The Art Of Learning

And we're back! Welcome to 2016, a new year brimming with musical potential. This semester is a fully-booked calendar of continuing students as well as some brand new students just now embarking on their own piano adventures - it's a very exciting time! 

As with all new students, it's up to me to discover the best possible learning method for each individual. This will vary depending on age, prior experience and, most importantly, musical taste. In my experience no two students learn the same way and though I've developed particular exercises and methods for general learning, they need to be tailored to fit the individual.

That said I do follow a pretty regular pattern for every student's first lesson. I call it Covering The Basics and it goes thusly:

Understanding The Keys - finding C is where every piano student starts but I insist on learning to recognise each of the other keys as well. This is to prevent students counting from C and to avoid bad habits later on. I am 100% against learning C as 1, D as 2 and so on. If you can teach a child the key as a number, why not just teach them the correct name in the first place?

The C Scale - one octave hands separately and then together. This is to further establish where all the keys are on the piano and it's also one of the best ways to develop coordination and dexterity. It's also one of the trickiest things a new student is likely to do for a while and if they can accomplish that in their first lesson I find they leave feeling pretty good about themselves. If a student is very young (around 4) I'll concede to a mini-scale (C to G) but still hands together. 

(Bracket conversation: why do I insist on hands together from the get-go? Because one of the most common characteristics I find in new students is a fear of using both hands, which is ultimately the whole foundation of piano. I've met students who have spent a year and a half learning to play with only their right hand. That right hand is very good but you even mention the left and you can see the fear in their eyes. Very unhealthy. Best to start hands together and avoid the drama later on.)

Note Values - this is the first half of what I call the reading guide. Writing down the basic note values - crotchet, quaver, semiquaver, minim, semibreve, how much they're worth, what their rests look like and their rhythmic names - ta, ti, tik etc. We might make up a few patterns together and either clap them or play them on the piano. 

Reading - the other half of the reading guide. I like to draw the treble and bass clefs on staves and I'll ask my student to write in the notes using either old classics such as FACE and All Cows Eat Grass or we'll invent new ones, especially good for the younger kids. A few stand-outs include All Chickens Eat Gorillas and Great Big Donuts From America. The most disturbing was from a 6 year old who turned to me and said 'Great Big Demons From Africa!' I was a little frightened.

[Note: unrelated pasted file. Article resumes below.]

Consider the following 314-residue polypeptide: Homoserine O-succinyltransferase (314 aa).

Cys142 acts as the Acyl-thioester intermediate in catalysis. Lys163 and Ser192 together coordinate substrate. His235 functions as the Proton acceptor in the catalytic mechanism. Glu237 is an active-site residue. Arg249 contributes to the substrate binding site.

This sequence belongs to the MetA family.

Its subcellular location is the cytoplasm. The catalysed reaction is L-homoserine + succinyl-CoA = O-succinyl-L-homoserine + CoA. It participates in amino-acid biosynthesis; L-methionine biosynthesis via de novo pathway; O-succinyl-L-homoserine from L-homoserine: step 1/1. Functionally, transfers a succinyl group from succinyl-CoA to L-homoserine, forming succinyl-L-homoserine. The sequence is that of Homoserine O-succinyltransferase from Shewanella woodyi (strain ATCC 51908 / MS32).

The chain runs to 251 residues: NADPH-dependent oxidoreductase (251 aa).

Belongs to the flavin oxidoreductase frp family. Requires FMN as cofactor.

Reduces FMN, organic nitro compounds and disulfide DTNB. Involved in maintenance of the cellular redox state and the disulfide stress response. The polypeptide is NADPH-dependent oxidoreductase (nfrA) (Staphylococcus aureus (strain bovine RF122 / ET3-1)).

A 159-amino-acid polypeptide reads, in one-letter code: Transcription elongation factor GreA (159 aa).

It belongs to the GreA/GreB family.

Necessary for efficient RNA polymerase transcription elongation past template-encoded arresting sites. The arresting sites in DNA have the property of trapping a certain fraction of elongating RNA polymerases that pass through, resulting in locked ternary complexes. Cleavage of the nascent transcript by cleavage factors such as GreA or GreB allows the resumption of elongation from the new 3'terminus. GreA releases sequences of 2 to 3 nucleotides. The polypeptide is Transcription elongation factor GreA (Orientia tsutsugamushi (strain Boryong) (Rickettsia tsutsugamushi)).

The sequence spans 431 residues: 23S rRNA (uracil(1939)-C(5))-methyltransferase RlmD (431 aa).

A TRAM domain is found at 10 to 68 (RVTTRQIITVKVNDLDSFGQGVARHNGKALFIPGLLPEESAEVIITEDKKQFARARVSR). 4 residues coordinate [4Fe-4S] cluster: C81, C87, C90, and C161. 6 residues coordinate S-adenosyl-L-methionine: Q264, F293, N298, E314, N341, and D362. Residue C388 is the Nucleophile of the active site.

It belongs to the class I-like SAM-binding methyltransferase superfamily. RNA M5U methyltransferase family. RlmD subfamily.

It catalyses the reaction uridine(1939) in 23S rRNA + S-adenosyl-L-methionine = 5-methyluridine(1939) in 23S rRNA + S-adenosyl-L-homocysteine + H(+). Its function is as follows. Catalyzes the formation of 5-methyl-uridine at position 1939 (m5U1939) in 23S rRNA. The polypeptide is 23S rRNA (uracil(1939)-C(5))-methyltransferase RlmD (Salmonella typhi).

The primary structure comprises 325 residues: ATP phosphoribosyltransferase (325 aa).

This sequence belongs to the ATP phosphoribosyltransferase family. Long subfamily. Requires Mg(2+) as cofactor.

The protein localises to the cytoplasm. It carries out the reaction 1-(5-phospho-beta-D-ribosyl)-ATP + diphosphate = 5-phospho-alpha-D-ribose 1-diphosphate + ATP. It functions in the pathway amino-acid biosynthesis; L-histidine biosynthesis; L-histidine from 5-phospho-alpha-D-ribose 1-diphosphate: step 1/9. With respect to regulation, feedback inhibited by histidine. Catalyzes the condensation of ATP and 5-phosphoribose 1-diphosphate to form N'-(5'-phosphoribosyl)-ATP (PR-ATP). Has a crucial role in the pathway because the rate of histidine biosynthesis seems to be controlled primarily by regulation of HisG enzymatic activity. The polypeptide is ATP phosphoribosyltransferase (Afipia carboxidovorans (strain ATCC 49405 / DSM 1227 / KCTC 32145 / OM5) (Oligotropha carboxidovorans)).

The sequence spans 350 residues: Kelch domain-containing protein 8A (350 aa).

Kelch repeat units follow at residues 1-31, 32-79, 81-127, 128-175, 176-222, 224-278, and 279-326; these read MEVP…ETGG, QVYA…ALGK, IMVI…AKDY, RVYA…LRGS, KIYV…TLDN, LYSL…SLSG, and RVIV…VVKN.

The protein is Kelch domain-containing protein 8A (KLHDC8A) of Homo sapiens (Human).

Playing Music - Once the staves are finished I might write some notes in (a few ta's and ti-ti's) and ask them to use their reading guide to play the notes on the piano. If there's time we'll have a look at a bar of real sheet music and, again using the reading guide, play it hands together.

And that's it. But wait! I hear you cry. Surely this is all too much for a first lesson, especially for small children! But in my experience it really isn't. In over 5 years of teaching I've learned to never underestimate my students, no matter the age, and the results have always spoken for themselves. I call the above The Basics because they really are. There is so much more to learn about the piano and music in general and I don't want to spend a whole year teaching a student C position for their right hand. Frankly it's boring, for me and them, and I also believe it's lazy teaching. 

Instead we Cover The Basics in the first lesson. In one lesson they've gone from knowing nothing about the piano to recognising all the keys and playing a scale hands together. They've developed a basic knowledge of rhythm and (most importantly) demystified all those little black dots on a piece of paper. Yes it is a lot of information but this is why we write it all down and by the next lesson we're using what we've covered to learn a song the student loves.

Piano can take years to master, after 20-something years of playing I'm still learning new things every day, but I believe the basics should take up as little time as possible so you can get straight to the good stuff.